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Colombia’s attorney general on Monday suspended arrest warrants against 19 members of a group of former rebels who reject a 2016 peace deal, a step toward new negotiations promised by President Gustavo Petro.
The Estado Mayor Central armed group was founded by former members of the Revolutionary Armed Forces of Colombia (FARC) rebels who did not join that group’s demobilization and conversion to a legal political party.
“The attorney general of the nation, after weighing the arguments presented by President Petro, and in accordance with his legal and constitutional duties, has decided to suspend existing and future arrest warrants against 19 people,” the attorney general’s office said in a statement. None of the 19 have extradition warrants, the prosecutor’s office said.
The suspension will allow discussions to take place between the dissidents and government officials, Petro said on Twitter – a first step to beginning formal talks. The attorney general said in January he would not drop extradition warrants for drug-trafficking bosses, with whom Petro wants to agree to surrender deals.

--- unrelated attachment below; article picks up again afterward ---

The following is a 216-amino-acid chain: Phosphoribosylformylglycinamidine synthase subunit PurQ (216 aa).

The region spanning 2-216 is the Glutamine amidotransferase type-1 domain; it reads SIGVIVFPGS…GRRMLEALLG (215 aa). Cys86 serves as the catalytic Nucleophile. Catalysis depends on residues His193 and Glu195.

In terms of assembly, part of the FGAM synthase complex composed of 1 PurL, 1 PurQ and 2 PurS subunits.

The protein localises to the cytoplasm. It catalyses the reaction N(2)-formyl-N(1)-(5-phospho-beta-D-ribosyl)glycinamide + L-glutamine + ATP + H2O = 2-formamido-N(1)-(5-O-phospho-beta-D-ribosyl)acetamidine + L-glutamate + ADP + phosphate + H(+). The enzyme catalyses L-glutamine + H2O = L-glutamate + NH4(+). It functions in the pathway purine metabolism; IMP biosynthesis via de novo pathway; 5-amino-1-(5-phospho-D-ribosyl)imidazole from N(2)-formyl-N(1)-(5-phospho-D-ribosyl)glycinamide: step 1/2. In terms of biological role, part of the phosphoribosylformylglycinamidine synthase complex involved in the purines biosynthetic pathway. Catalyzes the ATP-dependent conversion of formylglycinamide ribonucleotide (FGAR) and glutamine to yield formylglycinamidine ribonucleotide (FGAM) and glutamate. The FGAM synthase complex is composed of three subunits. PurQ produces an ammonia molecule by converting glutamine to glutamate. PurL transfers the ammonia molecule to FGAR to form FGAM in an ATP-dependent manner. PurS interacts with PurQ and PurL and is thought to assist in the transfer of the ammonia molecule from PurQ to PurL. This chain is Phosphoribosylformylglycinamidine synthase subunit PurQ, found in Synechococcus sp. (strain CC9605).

“A second peace process is beginning,” Petro tweeted, adding discussions would be established between the government and the group. The government is already in peace talks with the National Liberation Army (ELN) rebels and the two sides have said they are progressing toward a bilateral ceasefire deal.
Clan del Golfo Breaks Ceasefire
The government is holding a ceasefire with the dissident groups and some criminal gangs, though Petro said on Thursday that the Clan del Golfo criminal group had broken its deal.
Colombia’s President Gustavo Petro accused the Clan del Golfo, the country’s biggest criminal group, of breaking a ceasefire by attacking an aqueduct during demonstrations by miners protesting against military operations targeting illegal gold mining.
Roadblocks connected to the protests affected up to 300,000 people across 12 municipalities in Colombia’s Antioquia and Cordoba provinces, resulting in shortages of fuel, food, and medicine, the government said. Police lifted the majority of the roadblocks last week.
The government reached a ceasefire with the Clan del Golfo – also known as the Gaitanista Self-Defense Forces (AGC) – as part of efforts to end the group’s part in Colombia’s internal armed conflict, which has killed at least 450,000 people over six decades.
The group did not immediately respond to Petro’s statement.